Starting to see the threads?
Give ’em a tug. Pull at ’em. Mess that cozy word-sweater up.
Unravel the unconscious cloak, and take the risk of feeling exposed here–reflecting on how these important, weighty words make you feel will help you rewrite your relationships to the words:
- Look at how the subtle workings of your mind interpret these familiar words.
- Witness inklings of your relationship to these words, right there on the paper.
- Take this opportunity to consider redefining your relationship to a few of these words.
Which call out to you?
Which feel most important for your year ahead?
Now, let’s toy with redefining your relationship to these words.
Pose some questions. What if? What if the opposite were true? What if it meant something else–something completely different? What if it was a key, a gateway, a tool you could use to your benefit? What if another word (money, talent, prayer) wasn’t so powerful after all, but just a representation of something?
Here, I’ll give it a go with you.
1) What if ‘No’ wasn’t a negative, but a liberator?
An exercise in discernment? An act of self-trust? A matter of freeing more time, breathing room, personal energy to do more of what I want/need?
2) What if ‘Habit’ is overrated?
What if ‘habit’ evolved into ‘ritual’? A sacred action that was repeated with consciousness, consideration and intention–not unconscious automation?
3) What if my desire to create ‘Change’ wasn’t so sweeping, so “big,” that it becomes overwhelming?
What if, instead, ‘change’ is thought of like gradual adjustments? Authentic, earnest innovation, earned over time?
4) What if ‘Desire’ wasn’t selfish or self-centered wanting?
What if desire was my soul telling me what I need?
5) What if ‘Community’ isn’t just a group of people connected to a single cause?
What if community was a group of people whose connection invites deep care of one another?
6) What if ‘Prayer’ wasn’t silent?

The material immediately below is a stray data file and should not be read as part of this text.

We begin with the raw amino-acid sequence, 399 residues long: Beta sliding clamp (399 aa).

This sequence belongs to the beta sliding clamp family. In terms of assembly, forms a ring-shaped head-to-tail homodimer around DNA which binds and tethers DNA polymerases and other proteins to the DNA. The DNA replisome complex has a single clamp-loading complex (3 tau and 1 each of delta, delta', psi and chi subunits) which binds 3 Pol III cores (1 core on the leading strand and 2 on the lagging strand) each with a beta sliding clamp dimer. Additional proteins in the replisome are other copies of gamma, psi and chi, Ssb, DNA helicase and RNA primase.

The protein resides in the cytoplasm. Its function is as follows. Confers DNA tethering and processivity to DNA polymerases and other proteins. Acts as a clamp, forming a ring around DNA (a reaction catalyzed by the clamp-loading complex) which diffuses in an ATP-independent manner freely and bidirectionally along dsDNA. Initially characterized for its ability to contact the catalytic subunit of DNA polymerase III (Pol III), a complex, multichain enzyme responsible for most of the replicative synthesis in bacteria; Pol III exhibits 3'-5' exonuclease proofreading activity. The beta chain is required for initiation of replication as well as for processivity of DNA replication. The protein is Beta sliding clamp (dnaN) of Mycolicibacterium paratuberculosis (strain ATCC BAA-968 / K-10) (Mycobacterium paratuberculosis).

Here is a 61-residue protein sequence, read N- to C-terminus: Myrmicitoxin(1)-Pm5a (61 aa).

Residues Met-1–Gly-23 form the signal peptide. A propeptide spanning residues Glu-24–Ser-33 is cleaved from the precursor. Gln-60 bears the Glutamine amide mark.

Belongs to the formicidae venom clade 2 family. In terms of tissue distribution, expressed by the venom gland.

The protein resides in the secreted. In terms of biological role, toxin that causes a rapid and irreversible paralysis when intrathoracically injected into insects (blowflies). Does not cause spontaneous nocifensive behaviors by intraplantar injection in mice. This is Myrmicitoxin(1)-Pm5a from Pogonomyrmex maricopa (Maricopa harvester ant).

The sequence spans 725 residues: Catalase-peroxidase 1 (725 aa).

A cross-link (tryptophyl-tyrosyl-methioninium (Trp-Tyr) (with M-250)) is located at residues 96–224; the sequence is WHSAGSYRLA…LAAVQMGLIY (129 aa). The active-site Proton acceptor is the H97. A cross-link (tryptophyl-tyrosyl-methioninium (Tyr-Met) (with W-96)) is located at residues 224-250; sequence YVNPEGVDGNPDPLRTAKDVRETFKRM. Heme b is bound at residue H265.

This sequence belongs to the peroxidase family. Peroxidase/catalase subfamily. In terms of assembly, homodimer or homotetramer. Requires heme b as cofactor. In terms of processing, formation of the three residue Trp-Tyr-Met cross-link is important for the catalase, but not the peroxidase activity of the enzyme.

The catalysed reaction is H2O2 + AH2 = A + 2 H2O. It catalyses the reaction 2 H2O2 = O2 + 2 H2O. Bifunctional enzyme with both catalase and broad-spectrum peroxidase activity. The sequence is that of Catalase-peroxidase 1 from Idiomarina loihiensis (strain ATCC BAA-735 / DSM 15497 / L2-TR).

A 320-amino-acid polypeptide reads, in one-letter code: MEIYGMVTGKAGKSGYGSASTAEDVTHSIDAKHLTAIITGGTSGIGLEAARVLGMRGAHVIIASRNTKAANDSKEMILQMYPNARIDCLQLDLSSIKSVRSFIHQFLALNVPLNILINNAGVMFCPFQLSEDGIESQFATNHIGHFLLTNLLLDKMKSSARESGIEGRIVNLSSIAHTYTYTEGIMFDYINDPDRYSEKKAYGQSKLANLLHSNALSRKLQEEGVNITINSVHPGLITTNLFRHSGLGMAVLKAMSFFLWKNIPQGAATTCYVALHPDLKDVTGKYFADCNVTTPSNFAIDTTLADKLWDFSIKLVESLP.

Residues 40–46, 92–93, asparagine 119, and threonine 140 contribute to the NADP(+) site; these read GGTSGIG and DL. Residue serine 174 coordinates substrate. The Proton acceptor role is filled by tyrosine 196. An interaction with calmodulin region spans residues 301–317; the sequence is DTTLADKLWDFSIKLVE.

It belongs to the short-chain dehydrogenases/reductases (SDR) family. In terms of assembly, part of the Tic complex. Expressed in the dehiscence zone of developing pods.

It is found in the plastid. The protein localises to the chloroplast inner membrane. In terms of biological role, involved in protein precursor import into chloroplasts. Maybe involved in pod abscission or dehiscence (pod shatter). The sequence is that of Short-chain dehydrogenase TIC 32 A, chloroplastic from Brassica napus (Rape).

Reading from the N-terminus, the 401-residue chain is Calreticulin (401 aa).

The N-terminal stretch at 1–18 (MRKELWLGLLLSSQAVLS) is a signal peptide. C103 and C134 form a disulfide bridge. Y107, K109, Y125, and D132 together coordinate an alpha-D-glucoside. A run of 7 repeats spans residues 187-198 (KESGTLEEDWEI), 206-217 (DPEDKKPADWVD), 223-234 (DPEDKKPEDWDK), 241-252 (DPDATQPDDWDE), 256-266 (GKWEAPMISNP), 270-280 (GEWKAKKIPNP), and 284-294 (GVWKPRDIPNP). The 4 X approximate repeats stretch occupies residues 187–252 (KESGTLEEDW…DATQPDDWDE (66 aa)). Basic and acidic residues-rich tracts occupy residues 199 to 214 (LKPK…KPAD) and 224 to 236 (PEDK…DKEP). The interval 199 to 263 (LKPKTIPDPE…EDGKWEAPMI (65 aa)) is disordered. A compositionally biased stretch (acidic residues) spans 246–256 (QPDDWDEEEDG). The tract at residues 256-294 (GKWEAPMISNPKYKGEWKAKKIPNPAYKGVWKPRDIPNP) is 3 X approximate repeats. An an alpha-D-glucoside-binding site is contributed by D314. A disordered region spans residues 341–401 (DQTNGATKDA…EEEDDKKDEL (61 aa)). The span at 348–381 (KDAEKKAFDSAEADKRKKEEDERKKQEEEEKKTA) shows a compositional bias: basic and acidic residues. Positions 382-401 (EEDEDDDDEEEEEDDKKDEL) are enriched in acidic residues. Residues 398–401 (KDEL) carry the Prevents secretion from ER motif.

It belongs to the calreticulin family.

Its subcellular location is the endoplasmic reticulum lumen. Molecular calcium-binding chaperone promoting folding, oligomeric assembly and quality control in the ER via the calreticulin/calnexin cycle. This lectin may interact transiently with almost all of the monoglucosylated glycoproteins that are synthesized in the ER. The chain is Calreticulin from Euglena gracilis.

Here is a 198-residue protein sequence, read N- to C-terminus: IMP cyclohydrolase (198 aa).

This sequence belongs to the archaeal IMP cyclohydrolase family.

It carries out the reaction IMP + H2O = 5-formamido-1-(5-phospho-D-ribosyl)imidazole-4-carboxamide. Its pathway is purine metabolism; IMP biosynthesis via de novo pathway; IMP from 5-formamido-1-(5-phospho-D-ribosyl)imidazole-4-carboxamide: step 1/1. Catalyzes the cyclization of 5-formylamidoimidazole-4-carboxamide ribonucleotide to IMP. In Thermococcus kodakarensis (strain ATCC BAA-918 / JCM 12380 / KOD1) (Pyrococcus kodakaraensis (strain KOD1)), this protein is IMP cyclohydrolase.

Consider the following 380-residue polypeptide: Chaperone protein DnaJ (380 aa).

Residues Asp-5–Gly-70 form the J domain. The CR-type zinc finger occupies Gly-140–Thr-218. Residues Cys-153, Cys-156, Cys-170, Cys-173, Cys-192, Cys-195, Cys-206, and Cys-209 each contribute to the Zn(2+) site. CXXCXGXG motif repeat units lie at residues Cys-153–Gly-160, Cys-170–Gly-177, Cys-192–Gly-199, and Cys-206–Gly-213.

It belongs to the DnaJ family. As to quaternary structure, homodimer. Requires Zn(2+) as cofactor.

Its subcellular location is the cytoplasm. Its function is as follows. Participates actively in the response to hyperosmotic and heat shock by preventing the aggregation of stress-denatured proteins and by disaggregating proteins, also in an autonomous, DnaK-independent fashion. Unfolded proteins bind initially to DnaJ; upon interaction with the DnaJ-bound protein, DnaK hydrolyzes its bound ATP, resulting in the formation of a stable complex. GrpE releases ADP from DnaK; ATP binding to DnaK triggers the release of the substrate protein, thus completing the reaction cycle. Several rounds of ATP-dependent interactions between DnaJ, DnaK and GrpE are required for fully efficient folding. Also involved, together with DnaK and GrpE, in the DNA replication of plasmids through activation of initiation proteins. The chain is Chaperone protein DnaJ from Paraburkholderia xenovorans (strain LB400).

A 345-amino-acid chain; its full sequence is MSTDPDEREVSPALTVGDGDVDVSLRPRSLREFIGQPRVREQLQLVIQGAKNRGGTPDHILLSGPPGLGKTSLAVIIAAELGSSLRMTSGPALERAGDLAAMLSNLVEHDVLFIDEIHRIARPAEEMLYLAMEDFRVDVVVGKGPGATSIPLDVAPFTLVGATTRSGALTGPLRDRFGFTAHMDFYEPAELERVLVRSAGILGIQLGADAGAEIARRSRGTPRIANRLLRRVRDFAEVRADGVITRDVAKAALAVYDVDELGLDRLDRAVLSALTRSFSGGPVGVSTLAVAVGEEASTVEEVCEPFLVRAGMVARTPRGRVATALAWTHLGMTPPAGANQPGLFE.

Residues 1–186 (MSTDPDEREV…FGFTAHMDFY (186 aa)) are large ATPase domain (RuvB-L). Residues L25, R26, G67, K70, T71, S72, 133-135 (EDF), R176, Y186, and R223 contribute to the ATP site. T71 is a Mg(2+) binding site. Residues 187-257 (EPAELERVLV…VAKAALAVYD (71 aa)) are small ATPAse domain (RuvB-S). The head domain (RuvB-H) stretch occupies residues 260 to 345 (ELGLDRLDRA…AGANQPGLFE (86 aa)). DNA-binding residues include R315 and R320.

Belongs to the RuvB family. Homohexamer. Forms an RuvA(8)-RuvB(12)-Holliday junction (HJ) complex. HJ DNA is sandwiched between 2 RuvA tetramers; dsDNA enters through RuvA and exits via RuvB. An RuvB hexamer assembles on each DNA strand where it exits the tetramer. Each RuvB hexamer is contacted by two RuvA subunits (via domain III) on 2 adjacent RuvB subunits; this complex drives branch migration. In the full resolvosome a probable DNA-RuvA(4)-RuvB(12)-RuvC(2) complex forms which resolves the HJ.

What if prayer was spoken aloud? Not just thought, but enacted? Shared? Deeded?
7) What if ‘Selfish’ meant unwavering self-love?
Non-negotiable self-care? And, thus, not only survival, but dharma? And purpose?
8) What if ‘Talent’ is overrated?
What if talent isn’t “God-given,” but a hard-earned journey in practice, dedication, and care?
9) What if ‘Money’ was a means of self-assessing service, work and giving?
And what if abundance was more than a feeling of “having a lot”?
10) What if ‘Responsibility’ didn’t imply stress, anxiety or burden?
What if responsibility was a reminder of what I’ve always wanted to begin with?
What if? What if? What if?
You’re already halfway to rewriting your relationships to the words that may well shape the direction of your journey in 2015.
I love words. They fascinate and intrigue me, stir me with curiosity and outright obsess me.
But what fascinates me the most is that our relationships to words can truly affect the quality of our lives. Everyday life. Little moments. All of the passing thoughts, common conversations and ordinary exchanges that, when summed up, make life.
Words aren’t just sketches on a page, or pixels on a computer screen.
Words carry stories. Histories. Dreams, struggles and ideals.
And it’s a simple, little exercise like this that allows us to embrace self-exploration as a means to heighten our self-awareness.
When we understand the power of words and what words represent to us, we can start to change their meanings–and reshape the journey of our lives as we live them.
What words might you redefine your relationships to in 2015?
P.S. – My editor Christy wrote to me after she proofed this piece yesterday and I thought you’d enjoy where this post led her:
I used to hate the word “desire”, associated it with a Harlequin romance novel mindset, until I looked it up and discovered what its bones really mean. Since you mentioned it in your list, I thought you might find it interesting:
desire (v.) early 13c., from Old French desirrer (12c.) “wish, desire, long for,” from Latin desiderare “long for, wish for; demand, expect,” original sense perhaps “await what the stars will bring,” from the phrase de sidere “from the stars,”
How cool is that? Desire is expectation of divine delivery. Eyes on the stars, and all that. :)
It’s way cool, Christy! Talk about an amazing little word. Happy word-hunting to you, my friend!